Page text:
I have often seen extremely reputed organisations, take their human capital for granted, especially in knowledge based and creative industries. The assumption is that the firm’s success is permanent, and the past goodwill and achievements will be adequate to attract the best talent. This proves to be a very costly mistake, as labour is the most mobile in today’s times, and good talent is especially extremely difficult to find and then to hold on to, given today’s extremely competitive environments. There is the famous example of Neal Mohan, a senior executive in Google, who reportedly offered a bonus in 2011, when he was considering leaving for Twitter. These means that we review our compensation to human talent and make this market based, instead of internal policy based. Like a famous industrialist once told me” if you pay peanuts, you will get only monkeys. Or people who will use your office to hunt for better paying jobs”. Good organisations do not fall into this hubris.

What is needed here is a strong dose of reality and realization that “what got us here, will not take us in the future”. A structured mechanism to benchmark the firm against the other competing organizations would help. The sad reality is that the most organizations live in denial and prefer not to accept the fact that the new realities are different. Starting with a zero-based budgeting approach and reviewing the opportunity cost, and the return derived from each asset, would help.

Values:
Often the issue of values is raised in the debates that arise in Board rooms and used as basis for reviewing the actions of the newcomer. But families should realise that there is something more important than values, and that is the question of sustainability of the business.

Businesses have to realise that the sustainability of the business is more important, that is, the business should give a positive return to its investors. And these profits can be used to pursue and preserve values. The profits can only come from efficient businesses making products which are relevant and the customers see value in these products. For this, one needs to prune any deadwood in seeking efficiencies. One cannot compromise on this step. Companies would do well to do this review, seeking an explanation from each resource, project and business, for its existence. The story of 3G Capital doing this for all their companies (Anheuser Busch, Kraft-Heinz) is an interesting case in point for addressing inefficiencies. This may not be easy, but it still needs to be done to keep costs low and businesses relevant, and definitely not to protect the sacred cows in organisations. Unfortunately, this is where some companies may be found lacking.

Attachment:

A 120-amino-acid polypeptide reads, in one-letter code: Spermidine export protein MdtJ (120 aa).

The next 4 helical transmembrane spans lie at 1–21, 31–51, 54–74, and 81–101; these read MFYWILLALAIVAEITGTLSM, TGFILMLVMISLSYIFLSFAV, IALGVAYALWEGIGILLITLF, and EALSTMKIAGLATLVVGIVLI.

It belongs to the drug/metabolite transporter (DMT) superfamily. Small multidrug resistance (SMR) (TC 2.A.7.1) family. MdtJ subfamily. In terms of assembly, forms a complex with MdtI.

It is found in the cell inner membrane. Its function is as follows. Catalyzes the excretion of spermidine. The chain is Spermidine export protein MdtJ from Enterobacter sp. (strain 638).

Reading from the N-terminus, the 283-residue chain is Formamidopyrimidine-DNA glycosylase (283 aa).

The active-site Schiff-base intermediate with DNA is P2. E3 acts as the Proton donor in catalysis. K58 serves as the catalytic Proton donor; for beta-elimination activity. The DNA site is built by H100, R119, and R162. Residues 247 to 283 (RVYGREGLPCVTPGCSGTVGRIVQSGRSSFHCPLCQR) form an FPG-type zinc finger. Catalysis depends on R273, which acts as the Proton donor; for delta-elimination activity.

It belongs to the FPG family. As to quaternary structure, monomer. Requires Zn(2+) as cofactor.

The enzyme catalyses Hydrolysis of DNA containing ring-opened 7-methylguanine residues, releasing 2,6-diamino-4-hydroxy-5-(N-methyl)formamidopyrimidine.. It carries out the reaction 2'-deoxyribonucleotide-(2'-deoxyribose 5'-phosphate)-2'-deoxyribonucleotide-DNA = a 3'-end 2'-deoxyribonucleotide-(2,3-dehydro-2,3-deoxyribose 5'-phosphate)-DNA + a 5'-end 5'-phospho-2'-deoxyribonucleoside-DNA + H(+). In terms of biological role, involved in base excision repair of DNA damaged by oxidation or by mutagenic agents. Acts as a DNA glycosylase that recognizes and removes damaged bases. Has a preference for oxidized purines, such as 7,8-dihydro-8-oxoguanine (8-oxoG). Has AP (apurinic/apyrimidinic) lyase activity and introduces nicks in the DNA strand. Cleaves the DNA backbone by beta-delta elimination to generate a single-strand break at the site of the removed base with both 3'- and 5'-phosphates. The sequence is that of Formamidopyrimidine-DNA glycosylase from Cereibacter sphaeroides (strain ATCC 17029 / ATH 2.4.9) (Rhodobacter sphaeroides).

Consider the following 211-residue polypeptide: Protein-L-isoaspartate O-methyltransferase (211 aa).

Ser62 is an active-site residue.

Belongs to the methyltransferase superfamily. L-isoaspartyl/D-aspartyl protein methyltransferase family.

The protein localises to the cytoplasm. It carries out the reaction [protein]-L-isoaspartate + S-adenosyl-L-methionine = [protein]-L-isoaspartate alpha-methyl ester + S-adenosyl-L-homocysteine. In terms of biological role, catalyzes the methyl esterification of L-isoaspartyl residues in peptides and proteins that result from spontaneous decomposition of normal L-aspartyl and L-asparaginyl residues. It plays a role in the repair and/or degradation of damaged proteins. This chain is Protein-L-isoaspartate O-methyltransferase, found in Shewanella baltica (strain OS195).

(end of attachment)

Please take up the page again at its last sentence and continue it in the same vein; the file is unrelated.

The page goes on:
Recent research has shown that the life of companies has come down from 61 years to 18 years due to their complexity and inefficiencies. The same research study has shown that the businesses are becoming more complex and handling such complexities are a task by itself, along with the forces of Schumacher’s “Creative Destruction” which are also at play. Given this complexity, very few businesses can bear the additional burden of values at the cost of profitability. This is a reality that organisations have to realise, failing which, they will face the same curse that has affected all successful firms, that of, not surviving beyond one generation or even less. The struggle for values should not be at the cost of business profitability and sustainability. New companies need a new leadership to take them through unchartered waters, and for this, the ways things have been done in the past, will definitely not be the same which will take them in the future. It is high time that the incumbent patriarchs realise that the new successor must be given the freedom to develop and navigate this path in a new direction for the future.

In the near future, we will be seeing a large number of firms facing transitions in their management and hence maybe facing these issues. The clock is ticking for all of them.

- Rajiv Agarwal is the Associate Professor of Family Business at SPJIMR.

[This article has been reproduced with permission from SP Jain Institute of Management & Research, Mumbai. Views expressed by authors are personal.]